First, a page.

HC Deb 02 December 1985 vol 88 cc16-7
49. Mr. Chapman

asked the Secretary of State for Foreign and Commonwealth Affairs what has been the cost of the Royal Air Force's contribution in distributing emergency aid in Ethiopia; and if he will make a statement about its future role in such situations.

Mr. Raison

As I announced last week, the British airlift, which has made such a magnificent contribution to relief operations in Ethiopia since November 1984, will be discontinued in the latter part of December. I expect the cost to have been about £21 million by the time the operation ends. The services have also made a valuable contribution to the recent relief operations in Mexico and Columbia. I am sure that the Ministry of Defence will continue to do all it can in the future.

Mr. Chapman

I applaud the initiative taken by the Government. Has my right hon. Friend estimated the number of lives that the airlift has saved? Will he confirm that the airlift is being withdrawn because there are sufficient lorries available for the distribution of food, and that roads that were impassable are again capable of use?

Mr. Raison

My hon. Friend has stated the reasons for withdrawing the airlift. I cannot give a realistic figure for the number of lives that have been saved, but about 31,000 tonnes of food aid have been airlifted over the past year, and the Royal Air Force has flown on average 10 hours every day since November 1984—a remarkable performance.

Mr. Stephen Ross

I add my congratulations to the RAF on its magnificent achievement. In view of the terrible happenings in Colombia and Mexico, is there not a case for this relief work to be put on a more permanent basis, if only in reserve?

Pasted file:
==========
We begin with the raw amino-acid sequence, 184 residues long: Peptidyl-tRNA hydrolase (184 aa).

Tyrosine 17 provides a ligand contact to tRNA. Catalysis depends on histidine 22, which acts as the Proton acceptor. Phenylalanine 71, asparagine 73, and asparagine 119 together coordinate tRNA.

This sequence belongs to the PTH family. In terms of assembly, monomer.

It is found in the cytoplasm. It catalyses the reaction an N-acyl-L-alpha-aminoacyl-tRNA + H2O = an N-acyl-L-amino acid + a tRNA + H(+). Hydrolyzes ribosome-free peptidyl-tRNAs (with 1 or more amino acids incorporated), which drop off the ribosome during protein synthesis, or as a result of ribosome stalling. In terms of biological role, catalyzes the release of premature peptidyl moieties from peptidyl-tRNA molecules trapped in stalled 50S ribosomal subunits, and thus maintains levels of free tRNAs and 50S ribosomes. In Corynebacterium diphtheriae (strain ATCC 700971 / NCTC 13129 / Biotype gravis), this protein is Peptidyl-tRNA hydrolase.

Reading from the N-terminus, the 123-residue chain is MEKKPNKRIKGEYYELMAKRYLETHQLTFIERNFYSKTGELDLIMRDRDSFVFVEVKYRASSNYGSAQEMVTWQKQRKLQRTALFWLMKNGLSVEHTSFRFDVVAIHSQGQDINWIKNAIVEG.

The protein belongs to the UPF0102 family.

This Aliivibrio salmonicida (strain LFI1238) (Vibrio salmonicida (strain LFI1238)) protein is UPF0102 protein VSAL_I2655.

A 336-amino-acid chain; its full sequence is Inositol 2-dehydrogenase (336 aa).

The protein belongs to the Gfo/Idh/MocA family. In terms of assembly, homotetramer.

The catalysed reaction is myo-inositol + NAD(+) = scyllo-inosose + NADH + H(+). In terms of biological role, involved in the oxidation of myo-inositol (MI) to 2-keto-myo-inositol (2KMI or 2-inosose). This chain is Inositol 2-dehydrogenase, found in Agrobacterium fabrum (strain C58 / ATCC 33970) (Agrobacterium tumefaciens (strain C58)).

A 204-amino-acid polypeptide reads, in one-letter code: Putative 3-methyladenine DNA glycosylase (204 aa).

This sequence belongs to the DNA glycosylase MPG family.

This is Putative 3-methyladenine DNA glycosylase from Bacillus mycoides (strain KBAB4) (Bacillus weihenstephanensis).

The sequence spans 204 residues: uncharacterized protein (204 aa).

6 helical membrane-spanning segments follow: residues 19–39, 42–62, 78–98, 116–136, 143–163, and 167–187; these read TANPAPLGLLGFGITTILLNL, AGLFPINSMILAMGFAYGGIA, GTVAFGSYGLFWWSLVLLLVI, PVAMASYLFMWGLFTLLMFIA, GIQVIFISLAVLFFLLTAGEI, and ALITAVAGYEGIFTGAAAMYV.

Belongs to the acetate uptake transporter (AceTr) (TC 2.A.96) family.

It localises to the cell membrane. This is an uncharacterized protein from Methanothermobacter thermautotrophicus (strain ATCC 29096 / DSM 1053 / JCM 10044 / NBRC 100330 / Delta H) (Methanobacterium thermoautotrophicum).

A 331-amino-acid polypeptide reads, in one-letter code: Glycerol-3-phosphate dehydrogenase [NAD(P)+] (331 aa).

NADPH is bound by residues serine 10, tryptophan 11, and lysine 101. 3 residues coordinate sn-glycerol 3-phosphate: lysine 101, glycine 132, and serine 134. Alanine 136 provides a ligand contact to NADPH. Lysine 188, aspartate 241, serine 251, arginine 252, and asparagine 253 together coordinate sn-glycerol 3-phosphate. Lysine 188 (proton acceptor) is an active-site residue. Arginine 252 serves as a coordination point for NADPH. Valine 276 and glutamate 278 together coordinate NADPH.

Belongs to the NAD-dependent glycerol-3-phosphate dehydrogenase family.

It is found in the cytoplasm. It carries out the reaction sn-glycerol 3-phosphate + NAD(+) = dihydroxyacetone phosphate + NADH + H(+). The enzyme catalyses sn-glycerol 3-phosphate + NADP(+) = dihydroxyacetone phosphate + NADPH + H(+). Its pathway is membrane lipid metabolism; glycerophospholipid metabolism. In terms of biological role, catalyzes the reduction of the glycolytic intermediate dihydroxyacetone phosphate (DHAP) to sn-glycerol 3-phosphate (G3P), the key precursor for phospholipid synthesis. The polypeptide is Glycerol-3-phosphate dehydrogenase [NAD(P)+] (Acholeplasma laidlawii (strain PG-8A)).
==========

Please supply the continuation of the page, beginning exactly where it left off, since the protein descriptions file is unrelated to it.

Mr. Raison

If the hon. Gentleman reflects, he might feel that that is wrong. The valuable part of our contribution in Latin America has been the fact that we have been able to draw on the forces in Belize to operate rapidly. We could not possibly have forces dotted across the world for such a purpose.

Mr. Bowen Wells

I add my congratulations to the RAF, which has set such a fine example to all people in assisting those in dire need and famine conditions. In future, does my right hon. Friend intend to use more charter aircraft, in particular, to help Sudanese famine victims, where we also contributed Hercules transport planes for use as a bridge from east to west Sudan?

Mr. Raison

I am grateful to my hon. Friend for his tribute to the RAF, which the House shares. Army air dispatchers have also played a valuable part in the airdrop operations in Ethiopia. It is true that we have used charter aircraft in the Sudan. It is our job to judge what is best and most suited to any emergency that may arise.

Mr. Fisher

Before the Minister made his decision to withdraw this excellent assistance, did he manage to have any discussions with the Ethiopian Government to assure himself that the most remote areas, which have received assistance by this route, will continue to get grain? Contrary to what the hon. Member for Chipping Barnet (Mr. Chapman) said, some areas on the higher plateaux cannot be reached by road.

Mr. Raison

I saw the head of the Ethiopian relief and rehabilitation commission, Major Dawit, and he told me that he had no complaint about our decision. There are and always will be remote areas, but I am satisfied that our decision is right and humane.